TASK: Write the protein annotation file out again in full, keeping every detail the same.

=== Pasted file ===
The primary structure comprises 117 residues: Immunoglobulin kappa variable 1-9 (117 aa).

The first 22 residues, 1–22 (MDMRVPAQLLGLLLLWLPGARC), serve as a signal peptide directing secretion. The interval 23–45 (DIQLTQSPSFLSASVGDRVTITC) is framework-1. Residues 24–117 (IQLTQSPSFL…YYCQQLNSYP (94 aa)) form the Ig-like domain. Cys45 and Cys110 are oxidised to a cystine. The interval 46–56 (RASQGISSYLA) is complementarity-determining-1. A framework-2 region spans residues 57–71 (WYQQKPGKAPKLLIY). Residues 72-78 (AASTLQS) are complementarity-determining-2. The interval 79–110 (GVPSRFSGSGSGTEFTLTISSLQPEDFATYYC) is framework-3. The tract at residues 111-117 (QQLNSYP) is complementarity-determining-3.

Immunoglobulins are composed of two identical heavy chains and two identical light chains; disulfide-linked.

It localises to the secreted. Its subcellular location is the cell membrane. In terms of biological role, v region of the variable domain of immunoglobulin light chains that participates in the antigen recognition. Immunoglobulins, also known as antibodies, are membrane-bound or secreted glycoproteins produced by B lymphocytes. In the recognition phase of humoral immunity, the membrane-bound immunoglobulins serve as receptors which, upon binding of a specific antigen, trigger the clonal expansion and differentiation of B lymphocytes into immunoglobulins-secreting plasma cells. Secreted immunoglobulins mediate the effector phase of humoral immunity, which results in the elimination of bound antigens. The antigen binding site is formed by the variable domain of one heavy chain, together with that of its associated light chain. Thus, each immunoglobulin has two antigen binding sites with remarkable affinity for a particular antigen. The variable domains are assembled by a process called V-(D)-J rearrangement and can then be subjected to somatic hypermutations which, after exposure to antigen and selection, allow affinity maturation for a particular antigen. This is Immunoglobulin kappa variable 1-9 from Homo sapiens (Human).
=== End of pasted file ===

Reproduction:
The primary structure comprises 117 residues: Immunoglobulin kappa variable 1-9 (117 aa).

The first 22 residues, 1–22 (MDMRVPAQLLGLLLLWLPGARC), serve as a signal peptide directing secretion. The interval 23–45 (DIQLTQSPSFLSASVGDRVTITC) is framework-1. Residues 24–117 (IQLTQSPSFL…YYCQQLNSYP (94 aa)) form the Ig-like domain. Cys45 and Cys110 are oxidised to a cystine. The interval 46–56 (RASQGISSYLA) is complementarity-determining-1. A framework-2 region spans residues 57–71 (WYQQKPGKAPKLLIY). Residues 72-78 (AASTLQS) are complementarity-determining-2. The interval 79–110 (GVPSRFSGSGSGTEFTLTISSLQPEDFATYYC) is framework-3. The tract at residues 111-117 (QQLNSYP) is complementarity-determining-3.

Immunoglobulins are composed of two identical heavy chains and two identical light chains; disulfide-linked.

It localises to the secreted. Its subcellular location is the cell membrane. In terms of biological role, v region of the variable domain of immunoglobulin light chains that participates in the antigen recognition. Immunoglobulins, also known as antibodies, are membrane-bound or secreted glycoproteins produced by B lymphocytes. In the recognition phase of humoral immunity, the membrane-bound immunoglobulins serve as receptors which, upon binding of a specific antigen, trigger the clonal expansion and differentiation of B lymphocytes into immunoglobulins-secreting plasma cells. Secreted immunoglobulins mediate the effector phase of humoral immunity, which results in the elimination of bound antigens. The antigen binding site is formed by the variable domain of one heavy chain, together with that of its associated light chain. Thus, each immunoglobulin has two antigen binding sites with remarkable affinity for a particular antigen. The variable domains are assembled by a process called V-(D)-J rearrangement and can then be subjected to somatic hypermutations which, after exposure to antigen and selection, allow affinity maturation for a particular antigen. This is Immunoglobulin kappa variable 1-9 from Homo sapiens (Human).